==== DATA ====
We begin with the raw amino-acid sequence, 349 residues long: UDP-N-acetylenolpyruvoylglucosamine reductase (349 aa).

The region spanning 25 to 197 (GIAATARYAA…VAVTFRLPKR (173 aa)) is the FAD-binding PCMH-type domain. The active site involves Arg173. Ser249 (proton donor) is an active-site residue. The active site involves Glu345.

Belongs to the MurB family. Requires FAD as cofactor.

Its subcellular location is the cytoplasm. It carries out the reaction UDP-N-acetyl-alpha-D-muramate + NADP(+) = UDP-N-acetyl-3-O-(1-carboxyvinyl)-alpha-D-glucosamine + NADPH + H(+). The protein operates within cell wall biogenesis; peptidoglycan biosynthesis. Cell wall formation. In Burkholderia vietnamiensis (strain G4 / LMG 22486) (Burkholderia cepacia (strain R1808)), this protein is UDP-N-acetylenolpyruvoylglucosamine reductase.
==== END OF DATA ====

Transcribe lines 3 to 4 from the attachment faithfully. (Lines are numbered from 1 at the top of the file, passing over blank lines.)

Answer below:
Belongs to the MurB family. Requires FAD as cofactor.

Its subcellular location is the cytoplasm. It carries out the reaction UDP-N-acetyl-alpha-D-muramate + NADP(+) = UDP-N-acetyl-3-O-(1-carboxyvinyl)-alpha-D-glucosamine + NADPH + H(+). The protein operates within cell wall biogenesis; peptidoglycan biosynthesis. Cell wall formation. In Burkholderia vietnamiensis (strain G4 / LMG 22486) (Burkholderia cepacia (strain R1808)), this protein is UDP-N-acetylenolpyruvoylglucosamine reductase.